[Haskell-cafe] IO and State

Iavor S. Diatchki diatchki at cse.ogi.edu
Wed Nov 10 13:35:56 EST 2004

Concurrency in Haskell (technically GHC) is much like concurrency in 
other languages,
in that you fork off threads and do stuff with them, etc. 
I think you are perhaps thinking of another kind of concurrency, where 
different redexes in
a term are evaluted simultaneously?  Here is an example to illustrate 
what I was talking about
(the point about stToIO making that one law unsafe)

 > import Control.Monad.ST
 > import Data.STRef
 > import Control.Concurrent
 > import Control.Monad(when)

 > reader     :: STRef r Int -> ST r ()
 > reader r    = do x <- readSTRef r
                   y <- readSTRef r
                   when (x == y) (reader r)

 > writer     :: Int -> STRef r Int -> ST r ()
 > writer n r  = do writeSTRef r n
                   writer (n+1) r

 > main       :: IO ()
 > main        = do r <- stToIO (newSTRef 0)
                   forkIO (stToIO (writer 1 r))
                   stToIO (reader r)

In GHC the whole program stops when the main thread exits.
So if the law I was talking about holds, this program should
never terminate, as it will forever loop in 'reader'.
However since there is a concurrent thread running that can modify
the state, if 'reader' is interrupted between the two readSTRefs
we will get different values for 'x' and 'y' and 'reader' will stop.
I tried that in GHC and it stops after a little while, so the law does 
not hold.

What is interesting is that I think the law does hold if
we execute an ST computation using runST, so at least in principle
GHC could perform this optimiziation in such situations.
I think the law holds then, as I think no reference can escape to 
concurrent threads,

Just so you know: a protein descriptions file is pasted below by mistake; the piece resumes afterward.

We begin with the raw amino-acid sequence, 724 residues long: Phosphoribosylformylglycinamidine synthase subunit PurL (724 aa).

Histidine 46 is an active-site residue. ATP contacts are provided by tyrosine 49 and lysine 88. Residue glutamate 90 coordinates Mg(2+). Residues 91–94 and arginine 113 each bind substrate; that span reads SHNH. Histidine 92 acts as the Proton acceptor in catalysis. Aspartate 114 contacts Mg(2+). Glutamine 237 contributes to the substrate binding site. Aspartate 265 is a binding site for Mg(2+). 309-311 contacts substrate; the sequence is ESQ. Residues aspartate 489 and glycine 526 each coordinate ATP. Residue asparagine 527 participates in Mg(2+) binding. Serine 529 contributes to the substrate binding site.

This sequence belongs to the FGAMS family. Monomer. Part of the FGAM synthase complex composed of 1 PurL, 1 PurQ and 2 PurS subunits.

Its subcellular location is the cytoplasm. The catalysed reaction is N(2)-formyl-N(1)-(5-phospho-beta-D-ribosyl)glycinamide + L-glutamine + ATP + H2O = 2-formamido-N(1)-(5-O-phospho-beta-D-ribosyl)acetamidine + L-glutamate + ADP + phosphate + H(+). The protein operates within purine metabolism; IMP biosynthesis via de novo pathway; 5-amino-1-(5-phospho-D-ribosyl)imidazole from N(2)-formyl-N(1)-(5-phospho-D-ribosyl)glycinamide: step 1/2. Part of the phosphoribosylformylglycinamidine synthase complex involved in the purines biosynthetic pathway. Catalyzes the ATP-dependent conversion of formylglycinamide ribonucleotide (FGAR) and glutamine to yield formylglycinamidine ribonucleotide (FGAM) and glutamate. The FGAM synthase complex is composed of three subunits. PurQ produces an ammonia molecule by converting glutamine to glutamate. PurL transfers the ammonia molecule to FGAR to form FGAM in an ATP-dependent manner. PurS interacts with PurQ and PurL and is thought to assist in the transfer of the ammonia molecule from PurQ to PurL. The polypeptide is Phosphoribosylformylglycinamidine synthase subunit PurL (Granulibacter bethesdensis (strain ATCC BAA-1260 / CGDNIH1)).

as if they did their region parameter would become "RealWorld", and so 
the computation
could not be runSTed.


Graham Klyne wrote:

> At 10:38 08/11/04 -0800, Iavor S. Diatchki wrote:
>> ... Now the above law already doesn't hold when all GHC extensions 
>> are used,
>> as when concurrency is present we cannot assume that nobody modified 
>> the state concurrently.
>> As a result all pointers in GHC probably behave as if they were 
>> "volatile", which is not very nice.
> Eek!  I find this most worrisome.  And I'm not sure that I agree.
> I thought that part of the reason for having a monad that it was 
> threaded in a useful way through the path of a *single* computation 
> (expression evaluation).  If concurrent activities can change that, 
> then I sense that they're breaking something quite fundamental in the 
> way Haskell should work.
> e.g. in a sequence like:
>   v :: SomeMonad
>   v = do { e1 ; e2 ; e3 }
> Then I think that exactly the monad created by e1 is passed to e2, and 
> the result of e2 passed to e3, without any visible external 
> interference under any circumstance.  Concurrency, as I understand it 
> should apply to Haskell, would allow different elements of that 
> computation to be performed in different threads/processes, but the 
> overall result of the computation should not be changeable.  Put 
> another way, the graph reduction model for evaluating a Haskell 
> program should not change, just the mechanics actual processes (or 
> processors) actually perform the reduction steps.
> Or am I really overlooking something here?
> #g
> ------------
> Graham Klyne
> For email:
> http://www.ninebynine.org/#Contact

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